Current Account ‘Core-Periphery Dualism’ in the EMU

Tatiana Cesaroni, Roberta De Santis. Current account dispersion within EU member states has been increasing since the 1990s. Interestingly, the persistent deficits in many peripheral countries have not been accompanied by a significant growth process that is able to stimulate a long-run rebalancing, as neoclassical theory predicts. To shed light on the issue this paper investigates […]

Sovereign debt, bailouts and contagion in the Eurozone

Michal Kobielarz, Burak Uras & Sylvester Eijffinger. The Eurozone Crisis has been characterised by a sharp rise in sovereign interest rates in peripheral countries. The re-emergence of spreads between peripheral and core Eurozone countries at the start of the Greek crisis came after a decade of homogeneous interest rates in the monetary union. This column […]

How to reduce the Greek debt burden?

Darvas, Zsolt, Hüttl, Pia. The Greek debt reduction issue has been put back on the table as the 25 January 2015 parliamentary snap elections are approaching. Already in November 2012, Eurogroup conclusions stated that “Member states will consider further measures and assistance … if necessary, for achieving a further credible and sustainable reduction of Greek debt-to-GDP ratio, when […]

Structural Reforms Will Not Mitigate The Risk Of Deflation In Europe

Theodoropoulou, Sotiria. In a speech delivered at the Central Bank of Latvia on October 17th, Benoit Coeuré, member of the executive board of the ECB and apparently one of the currently few close confidants of Mario Draghi, argued that speeding up the pace of structural reforms in the Eurozone could be key to averting the […]

How to climb a mountain with both hands tied

Jean Pisani-Ferry. A triple-dip recession in the Eurozone is now a distinct possibility. This column argues that additional monetary stimulus is unlikely to be effective, that the scope for further fiscal stimulus is limited, and that some structural reforms may actually hurt growth in the short run by adding to disinflationary pressures in a liquidity […]

The ECB as lender of last resort?

Charles A.E. Goodhart, Dirk Schoenmaker As part of the move to a banking union, the largest banks in the Eurozone will soon be supervised by the ECB. This column argues that supervision and the lender of last resort function should be seen as a joint product. After the introduction of the euro, the national central […]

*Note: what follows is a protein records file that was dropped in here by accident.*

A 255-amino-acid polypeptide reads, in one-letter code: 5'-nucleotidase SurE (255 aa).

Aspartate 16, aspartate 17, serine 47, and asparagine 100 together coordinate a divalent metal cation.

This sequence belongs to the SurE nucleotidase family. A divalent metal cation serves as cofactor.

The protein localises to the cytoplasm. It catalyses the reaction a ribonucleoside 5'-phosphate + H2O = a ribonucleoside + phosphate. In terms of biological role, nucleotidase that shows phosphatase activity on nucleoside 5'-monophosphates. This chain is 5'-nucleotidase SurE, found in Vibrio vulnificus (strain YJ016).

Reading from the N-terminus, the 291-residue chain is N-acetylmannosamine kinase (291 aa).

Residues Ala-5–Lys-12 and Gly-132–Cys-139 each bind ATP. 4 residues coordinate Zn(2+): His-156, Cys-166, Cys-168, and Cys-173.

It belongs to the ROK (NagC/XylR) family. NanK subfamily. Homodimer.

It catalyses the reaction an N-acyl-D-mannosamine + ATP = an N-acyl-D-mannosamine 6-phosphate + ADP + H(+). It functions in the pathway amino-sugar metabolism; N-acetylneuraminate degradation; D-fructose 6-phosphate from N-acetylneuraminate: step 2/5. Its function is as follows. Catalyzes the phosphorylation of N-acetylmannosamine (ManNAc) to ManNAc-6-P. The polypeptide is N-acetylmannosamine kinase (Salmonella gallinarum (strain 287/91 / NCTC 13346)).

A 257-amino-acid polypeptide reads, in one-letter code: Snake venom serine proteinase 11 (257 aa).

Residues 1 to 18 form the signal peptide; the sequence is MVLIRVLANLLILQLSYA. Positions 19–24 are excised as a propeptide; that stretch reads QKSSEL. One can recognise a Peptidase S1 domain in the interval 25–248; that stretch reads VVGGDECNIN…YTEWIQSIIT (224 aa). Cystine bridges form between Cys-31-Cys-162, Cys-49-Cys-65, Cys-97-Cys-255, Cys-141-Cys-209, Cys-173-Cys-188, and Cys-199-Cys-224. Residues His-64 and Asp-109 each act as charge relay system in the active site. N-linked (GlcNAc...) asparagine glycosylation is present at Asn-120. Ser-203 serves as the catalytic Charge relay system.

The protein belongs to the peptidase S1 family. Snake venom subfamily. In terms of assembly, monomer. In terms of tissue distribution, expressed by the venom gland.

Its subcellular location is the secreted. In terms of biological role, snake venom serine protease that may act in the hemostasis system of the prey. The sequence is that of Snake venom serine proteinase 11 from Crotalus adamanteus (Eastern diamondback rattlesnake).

Is the ECB doing QE?

Charles Wyplosz. Last week, the ECB announced that it would begin purchasing securities backed by bank lending to households and firms. Whereas markets and the media have generally greeted this announcement with enthusiasm, this column identifies reasons for caution. Other central banks’ quantitative easing programmes have involved purchasing fixed amounts of securities according to a […]

Investing for Europe’s Future

Mateusz, Szczurek. The ‘lost decade’ is not a scenario for the EU, it’s the baseline forecast. In this column, Polish Finance Minister Mateusz Szczurek calls for an EU-wide public investment programme of 5.5% of GDP to overcome the constraints behind Europe’s ‘secular stagnation’. He calculates that €700 billion of capital expenditures could close the output […]

Eurozone delusions

Wren-Lewis, Simon. I have already had a number of interesting comments on my previous post which illustrate how confused the Eurozone macroeconomic debate has become. The confusion arises because talk of fiscal policy reminds people of Greece, the bailout and all that. That is not what we are talking about here. We are talking about what happens when […]

How to jumpstart the Eurozone economy

Giavazzi, Francesco, Tabellini, Guido. The stagnating Eurozone economy requires policy action. This column argues that EZ leaders should agree a coordinated 5% tax cut, extension of budget deficit targets by 3 or 4 years, and issuance of long-term public debt to be purchased by the ECB without sterilisation. Πηγή: Voxeu πλήρες κείμενο